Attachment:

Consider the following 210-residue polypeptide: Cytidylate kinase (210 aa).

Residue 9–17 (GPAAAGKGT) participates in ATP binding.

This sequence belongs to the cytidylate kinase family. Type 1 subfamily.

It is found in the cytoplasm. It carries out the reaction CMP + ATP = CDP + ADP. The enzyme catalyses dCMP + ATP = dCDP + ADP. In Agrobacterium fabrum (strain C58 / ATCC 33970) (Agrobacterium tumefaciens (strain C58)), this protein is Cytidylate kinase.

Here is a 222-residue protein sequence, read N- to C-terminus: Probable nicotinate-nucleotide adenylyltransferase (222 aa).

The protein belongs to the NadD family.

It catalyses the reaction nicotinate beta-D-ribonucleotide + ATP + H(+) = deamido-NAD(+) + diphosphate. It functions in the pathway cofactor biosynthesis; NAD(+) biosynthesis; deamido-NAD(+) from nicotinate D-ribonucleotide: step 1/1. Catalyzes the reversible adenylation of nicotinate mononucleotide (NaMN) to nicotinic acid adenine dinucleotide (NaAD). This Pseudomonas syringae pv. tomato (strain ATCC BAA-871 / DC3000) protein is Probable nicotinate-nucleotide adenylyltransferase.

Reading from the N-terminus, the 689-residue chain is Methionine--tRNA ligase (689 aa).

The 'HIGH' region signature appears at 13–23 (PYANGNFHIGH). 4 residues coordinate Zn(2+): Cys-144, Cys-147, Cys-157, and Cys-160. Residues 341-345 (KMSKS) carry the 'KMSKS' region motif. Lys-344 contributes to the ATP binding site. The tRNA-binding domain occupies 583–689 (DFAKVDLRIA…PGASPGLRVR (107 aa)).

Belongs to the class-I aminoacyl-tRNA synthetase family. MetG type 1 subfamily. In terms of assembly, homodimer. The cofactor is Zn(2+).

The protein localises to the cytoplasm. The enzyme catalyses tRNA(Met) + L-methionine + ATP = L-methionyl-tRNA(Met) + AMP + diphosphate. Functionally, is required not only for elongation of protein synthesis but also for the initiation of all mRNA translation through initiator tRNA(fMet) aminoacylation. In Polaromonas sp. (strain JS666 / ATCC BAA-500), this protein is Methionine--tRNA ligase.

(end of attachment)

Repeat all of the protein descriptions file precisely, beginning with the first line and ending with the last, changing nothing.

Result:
Consider the following 210-residue polypeptide: Cytidylate kinase (210 aa).

Residue 9–17 (GPAAAGKGT) participates in ATP binding.

This sequence belongs to the cytidylate kinase family. Type 1 subfamily.

It is found in the cytoplasm. It carries out the reaction CMP + ATP = CDP + ADP. The enzyme catalyses dCMP + ATP = dCDP + ADP. In Agrobacterium fabrum (strain C58 / ATCC 33970) (Agrobacterium tumefaciens (strain C58)), this protein is Cytidylate kinase.

Here is a 222-residue protein sequence, read N- to C-terminus: Probable nicotinate-nucleotide adenylyltransferase (222 aa).

The protein belongs to the NadD family.

It catalyses the reaction nicotinate beta-D-ribonucleotide + ATP + H(+) = deamido-NAD(+) + diphosphate. It functions in the pathway cofactor biosynthesis; NAD(+) biosynthesis; deamido-NAD(+) from nicotinate D-ribonucleotide: step 1/1. Catalyzes the reversible adenylation of nicotinate mononucleotide (NaMN) to nicotinic acid adenine dinucleotide (NaAD). This Pseudomonas syringae pv. tomato (strain ATCC BAA-871 / DC3000) protein is Probable nicotinate-nucleotide adenylyltransferase.

Reading from the N-terminus, the 689-residue chain is Methionine--tRNA ligase (689 aa).

The 'HIGH' region signature appears at 13–23 (PYANGNFHIGH). 4 residues coordinate Zn(2+): Cys-144, Cys-147, Cys-157, and Cys-160. Residues 341-345 (KMSKS) carry the 'KMSKS' region motif. Lys-344 contributes to the ATP binding site. The tRNA-binding domain occupies 583–689 (DFAKVDLRIA…PGASPGLRVR (107 aa)).

Belongs to the class-I aminoacyl-tRNA synthetase family. MetG type 1 subfamily. In terms of assembly, homodimer. The cofactor is Zn(2+).

The protein localises to the cytoplasm. The enzyme catalyses tRNA(Met) + L-methionine + ATP = L-methionyl-tRNA(Met) + AMP + diphosphate. Functionally, is required not only for elongation of protein synthesis but also for the initiation of all mRNA translation through initiator tRNA(fMet) aminoacylation. In Polaromonas sp. (strain JS666 / ATCC BAA-500), this protein is Methionine--tRNA ligase.